Interventions for urinary incontinence in women survey and effects on population and patient level

Detta är en avhandling från Örebro : Örebro university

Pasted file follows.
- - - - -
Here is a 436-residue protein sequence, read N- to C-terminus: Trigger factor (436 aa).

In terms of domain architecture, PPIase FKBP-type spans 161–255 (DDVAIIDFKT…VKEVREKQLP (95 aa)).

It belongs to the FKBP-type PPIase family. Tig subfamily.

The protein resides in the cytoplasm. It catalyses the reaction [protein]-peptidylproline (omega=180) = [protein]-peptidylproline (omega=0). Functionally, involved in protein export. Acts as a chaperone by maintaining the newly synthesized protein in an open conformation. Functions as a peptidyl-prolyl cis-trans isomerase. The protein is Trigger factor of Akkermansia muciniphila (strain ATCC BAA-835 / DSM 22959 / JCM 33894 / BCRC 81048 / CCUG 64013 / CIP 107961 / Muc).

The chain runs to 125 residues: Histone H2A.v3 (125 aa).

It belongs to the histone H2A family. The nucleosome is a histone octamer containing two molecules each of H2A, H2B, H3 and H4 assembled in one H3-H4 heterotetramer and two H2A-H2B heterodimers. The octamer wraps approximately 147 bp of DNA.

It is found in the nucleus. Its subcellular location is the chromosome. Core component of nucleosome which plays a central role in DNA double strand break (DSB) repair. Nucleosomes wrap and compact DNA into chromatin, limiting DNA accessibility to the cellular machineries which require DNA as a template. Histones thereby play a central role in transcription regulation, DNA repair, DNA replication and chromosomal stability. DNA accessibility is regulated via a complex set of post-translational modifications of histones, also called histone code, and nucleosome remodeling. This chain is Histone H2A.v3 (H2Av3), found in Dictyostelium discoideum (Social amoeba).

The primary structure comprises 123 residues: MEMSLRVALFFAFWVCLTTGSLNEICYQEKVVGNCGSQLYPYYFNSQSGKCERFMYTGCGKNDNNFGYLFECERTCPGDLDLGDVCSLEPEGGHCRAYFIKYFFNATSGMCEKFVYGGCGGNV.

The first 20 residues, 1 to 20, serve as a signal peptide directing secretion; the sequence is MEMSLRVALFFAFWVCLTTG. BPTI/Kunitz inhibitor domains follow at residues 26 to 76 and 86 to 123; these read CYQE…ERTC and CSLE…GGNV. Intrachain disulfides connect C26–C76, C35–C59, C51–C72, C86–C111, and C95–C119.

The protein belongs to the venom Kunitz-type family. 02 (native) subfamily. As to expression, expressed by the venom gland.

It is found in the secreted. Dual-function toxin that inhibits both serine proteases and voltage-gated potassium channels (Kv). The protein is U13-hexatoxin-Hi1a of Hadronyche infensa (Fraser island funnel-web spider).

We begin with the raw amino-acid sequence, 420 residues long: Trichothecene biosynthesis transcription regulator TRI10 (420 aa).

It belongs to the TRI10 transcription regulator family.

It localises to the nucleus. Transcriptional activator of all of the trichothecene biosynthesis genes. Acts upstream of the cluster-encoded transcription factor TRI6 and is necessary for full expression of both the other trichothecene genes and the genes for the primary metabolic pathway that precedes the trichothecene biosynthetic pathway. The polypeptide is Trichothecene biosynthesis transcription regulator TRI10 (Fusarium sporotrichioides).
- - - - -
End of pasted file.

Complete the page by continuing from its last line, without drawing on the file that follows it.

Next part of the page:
Sammanfattning: Urinary Incontinence is a common health problem that can cause both severe medical and social problems, resulting in negative impact on different aspects of Quality of Life. In 2000, the Swedish Council on Health Technology Assessment (SBU) published a systematic review, “Treatment of Urinary Incontinence” where multiple knowledge gaps in the field of UI, all of considerable clinical importance, were pointed out.Several of these knowledge gaps have been the starting points for the projects in this thesis. The overall aim has been to study the impact of different interventions for urinary incontinence in women on the population level but also on the patient group level, for assessessing the significance of UI on general living conditions and to validate instruments to measure quality of life to be used as part of the evaluation of treatment effectiveness.Paper I: A population-based study where UI amongst women was found to be commonly associated with different psychosocial problems and an expressed feeling of vulnerability.Paper II: A population-based study where informative material on UI to the general public in order to increase knowledge and encourage self management was found promising for meeting increasing demands and optimizing healthcare resources.Paper III: A randomized controlled trial where both electrical stimulation and drug therapy reduced the number of micturitions and improved QoL in women with urge or urge incontinence, but electrical stimulation was not found to be superior to drug therapy.Paper IV: A prospective cohort study where the international questionnaires UDI-6 and IIQ-7 after translation and validation, showed good responsiveness and were easy to administer and to fill out. The UDI-6 scale did not accomplish the same solid result in the psychometrical analysis as the IIQ-7 scale but both scales showed good responsiveness and can thereby be recommended for clinical use.